Yes, it's another intentionally hokey Gaslight show, complete with low-budget special effects (but some pretty good arrow and tomahawk work); misappropriated pop, country and even blues songs; groan-inducing puns; and a welcome tendency of some of the actors to stray from the not exactly Pulitzer-level script.
The one major fault of this production--which is common to Gaslight shows written and directed by Peter VanSlyke--is that the tone of the first scene is muted. The writing sticks closely to the formulas of the old Western melodramas that inspire all things Gaslight, and the contemporary jokiness doesn't set in until about halfway through the first act. It's as if VanSlyke just can't bring himself to mix comedy with exposition. At least the early beats move more swiftly here than they sometimes do; the situation develops quickly, and the initial songs are short and to the point. Once our hero shows up on his silly horse, and Joe Cooper begins ad-libbing his way through the role of the Indian sidekick, everything finally eases into Gaslight goofiness.
You'll know the basics of this story if you're at all familiar with Lone Ranger lore. A valiant Texas Ranger named Cade Winslow (the locals keep confusing him with Kate Winslet) foils a horse-rustling scheme, but the perpetrators later gun him down in the streets of Laredo. Winslow (played by the gregariously manly Todd Thompson) is taken to an undisclosed location and nursed back to health by an Indian scout named Tonka (Cooper); his big medicine seems to consist primarily of Bactine. Tonka provides Winslow with a new horse, new copper bullets, a new disguise and a new identity: the Lone Stranger, whom Tonka affectionately calls "Caminowasabi."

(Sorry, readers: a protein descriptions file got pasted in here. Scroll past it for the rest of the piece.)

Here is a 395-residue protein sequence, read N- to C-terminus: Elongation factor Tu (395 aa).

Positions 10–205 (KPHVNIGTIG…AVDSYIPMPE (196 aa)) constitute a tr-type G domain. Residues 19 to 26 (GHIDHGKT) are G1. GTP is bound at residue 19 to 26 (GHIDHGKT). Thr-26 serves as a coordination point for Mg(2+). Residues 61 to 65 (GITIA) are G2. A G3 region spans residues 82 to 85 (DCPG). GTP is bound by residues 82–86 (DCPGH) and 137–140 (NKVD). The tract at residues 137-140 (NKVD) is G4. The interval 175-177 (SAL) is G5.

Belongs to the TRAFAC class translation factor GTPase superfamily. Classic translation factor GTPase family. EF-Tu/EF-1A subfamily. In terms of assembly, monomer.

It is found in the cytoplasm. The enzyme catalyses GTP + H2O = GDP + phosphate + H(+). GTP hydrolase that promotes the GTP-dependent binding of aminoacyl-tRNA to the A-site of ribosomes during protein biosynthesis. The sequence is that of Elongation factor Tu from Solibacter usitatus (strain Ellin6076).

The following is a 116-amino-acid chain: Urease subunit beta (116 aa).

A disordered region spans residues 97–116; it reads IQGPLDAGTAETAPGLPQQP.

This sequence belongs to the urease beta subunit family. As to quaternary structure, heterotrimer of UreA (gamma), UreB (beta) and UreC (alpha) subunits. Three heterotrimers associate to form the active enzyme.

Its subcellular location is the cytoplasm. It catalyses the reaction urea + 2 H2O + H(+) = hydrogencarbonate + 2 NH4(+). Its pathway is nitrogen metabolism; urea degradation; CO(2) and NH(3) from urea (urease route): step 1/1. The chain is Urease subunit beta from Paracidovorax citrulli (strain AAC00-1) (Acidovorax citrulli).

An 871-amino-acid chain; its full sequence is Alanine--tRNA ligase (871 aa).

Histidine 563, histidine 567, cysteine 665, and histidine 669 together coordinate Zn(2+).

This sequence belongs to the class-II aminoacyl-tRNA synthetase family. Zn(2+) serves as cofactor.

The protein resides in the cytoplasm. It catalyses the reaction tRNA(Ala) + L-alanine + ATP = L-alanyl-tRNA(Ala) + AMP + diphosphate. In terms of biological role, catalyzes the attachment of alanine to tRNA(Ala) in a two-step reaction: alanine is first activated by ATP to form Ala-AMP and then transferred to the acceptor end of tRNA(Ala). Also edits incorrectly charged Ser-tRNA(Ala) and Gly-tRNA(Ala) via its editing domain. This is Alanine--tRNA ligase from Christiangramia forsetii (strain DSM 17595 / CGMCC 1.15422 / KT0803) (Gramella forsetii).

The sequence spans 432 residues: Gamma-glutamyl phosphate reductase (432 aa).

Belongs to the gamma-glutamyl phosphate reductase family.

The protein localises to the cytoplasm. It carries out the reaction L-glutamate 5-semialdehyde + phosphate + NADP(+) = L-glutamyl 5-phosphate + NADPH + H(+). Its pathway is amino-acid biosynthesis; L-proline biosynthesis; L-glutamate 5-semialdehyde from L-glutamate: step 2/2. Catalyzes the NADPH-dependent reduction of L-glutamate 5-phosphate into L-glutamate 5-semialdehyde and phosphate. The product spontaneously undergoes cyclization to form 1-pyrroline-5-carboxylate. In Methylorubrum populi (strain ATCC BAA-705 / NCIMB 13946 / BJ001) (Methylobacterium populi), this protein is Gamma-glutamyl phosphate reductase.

Immediately, our hero and his companion ride back into town to contend with the bad guys, a shady fellow named Craven (the dark and suave Robert Shaw) and his gun for hire, the not particularly bright Dead Eye Dawson (David Orley, especially good here as the crusty scoundrel). They're trying to take over a ranch owned by cowgirl Nellie (Sarah Vanek, who knows how to bring backbone to an ingénue role); the ranch foreman is a former gunslinger trying to make things right (the appealing Mike Yarema).
On the side of good is saloon owner Diamond Lil (Betsy Kruse-Craig, vamping her way through the role with aplomb). Siding with the bad guys is a showgirl named Ruby (played with a dangerous streak by Rebecca Carlson on the night I attended). There's also an unnecessary bystander named Doc (Charlie Hall); this character has no effect on the action and doesn't even provide comic relief. It's an utter waste of Hall's talent.
The song-and-dance-and-joke olio following the main show is inspired, if that's the proper word, by the TV show Hee Haw. Well, Gaslight did Laugh-In a few months ago, so it's only fair to take on the country cousin, too. Hall actually resembles Roy Clark, but nothing is made of that after the opening ensemble number. He does come back later, though, with a good Freddy Fender impersonation, and a pretty serious one at that, not sending up the more unusual elements of Fender's style.
Orley is a good stand-in for Tennessee Ernie Ford in "Sixteen Tons." The women in the cast have their way with some country-Western standards, and the men (headed by Cooper as Grandpa Jones) deliver the usual round of groan-inducing old jokes.
The indomitable little Gaslight Band, led by Linda Ackermann, keeps things rolling through the two-hour show, and Nancy LaViola's choreography, as usual, makes good use of limited space and variable human